Our Alchemist is: • Female • Between the age of 25 and 44 • Lives in Zambia • Lives in Lusaka FaceBook Page How old are you? How we are using our We are also happy to see men reading our publication as well as the youth and the 65+.8 / March 2013 .Alchemy Women in Leadership Survey Thanks to Facebook. we now know who you are. Where you live… 32 THE ALCHEMIST / Edition No. Please continue to give us feedback so that we can make sure we meet your expectations.

8 / March 2013 . follow the link http://www.Who do you want to read about? We always want to hear from 33 THE ALCHEMIST / Edition No.Executive Mkwandi Chibesakunda . So far the following names have been submitted as features for future issues: • • • • • • • • Chieftainess Nkhomesha – Chief of the Soli people Mulenga Kapwepwe – Art and Culture Specialist Mampi .surveymonkey.Singer Charity Lumpa – Executive Mizinga Melu .Executive Joyce Nonde – First female Trade Union leader Dora Siliya .Politician Please vote for the one you would like to read about the most by responding to our survey.

8 / March 2013 .34 THE ALCHEMIST / Edition No.

8 / March 2013 .Feature how getting your organisation off the Stupid Curve could be the solution 35 THE ALCHEMIST / Edition No.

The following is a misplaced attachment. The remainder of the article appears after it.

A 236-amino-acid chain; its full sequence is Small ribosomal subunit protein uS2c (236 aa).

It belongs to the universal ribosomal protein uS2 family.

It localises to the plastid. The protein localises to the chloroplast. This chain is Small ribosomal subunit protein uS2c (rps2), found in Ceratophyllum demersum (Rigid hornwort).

pdf http://online. the Drucker Institute.html Wall Street Journal Not his real name 36 THE ALCHEMIST / Edition No. advocates for a ratio of 20:1 between the CEO’s and the average employee salary. Examples of scarce positions include Artisans.8 / March 2013 . Investors are often surprised to find middle managers earning salaries as high as USD180. Engineers. what prevents them from rising. Alan Manda5. or they end up in ‘women friendly’ sectors or professions like the NGO sector. The scarcity for highly experienced and/or specialised skills in many sectors has resulted in a war for talent in most industries. Experienced Bankers are renown for bank hopping.000 total package per year in a market that is still considered relatively small.wsj. justifying the growing discrepancy between management and unionised salaries is becoming increasingly difficult. yet very few women make it anywhere near the top of the corporate ladder. perhaps they are not employed on leaving university. he also spoke of the Employee Pay Ratio (the gap between the highest paid and lowest paid employee) being disproportionally large in many of these organisations. thereby compromising diversity of thinking and business solutions. and of course IT Specialists. the legal profession or Human Resources._How_smart_are_you/$FILE/Women_in_leadership_Nov2010. 3 4 5 http://www. Exactly what happens to these women is a mystery – do they stop to have children. then we can only conclude that companies are actively and significantly limiting their talent pool. It describes the ‘stupid’ wastage that occurs when women fail to climb to senior levels in an organisation. the cost of business was becoming increasingly unsustainable due to spiralling labour costs. If we accept that talent is evenly spread between men and women (the ratio of women graduating from Australian universities is 50:50).com/Publication/vwLUAssets/Women_in_leadership. I had had this discussion just a few days before with an MD of a large multinational in the FMCG (fast moving consumer goods) sector. This has been matched with Trade Unions capitalising on this and demanding that this gap be closed by awarding higher negotiated increases.ey. offering a service to a client one month and then calling the same client the following month offering them the same service but from their new employers. and why there are so few women at the top. This is a topical issue in the west following the financial sector crises over the past few years. This plus the empirical evidence which exists in America and Australia showing that those organisations which had more balanced gender ratios at Board level performed better financially than those that did not should suffice to make CEOs at least reflect on why more women are not entering the workplace. 4 Incidentally.“The stupid curve was a term coined over 10 years ago. are they not promoted. Indeed. Even the HR Manager following widespread industrial unrest last year is being wooed by organisations large and small Recruiting and deploying from 50% of the talent pool is impacting the cost of doing business in Zambia. The US think tank. Brand and Marketing specialists. The cost of ignoring this phenomena are high and continue to rise.” 3 I read with interest in one of the daily newspapers that Government is setting up a sub-committee to investigate high salaries and salary disparities in Quasi Government organisations. Moving to the Smart Curve The argument underpinning the concept of the Stupid Curve is based on findings in Australia where equal numbers of men and women enter most companies in the early stage of their careers. The Minister who announced this lamented at the injustice of Drivers earning higher salaries than Ministers. According to Alan.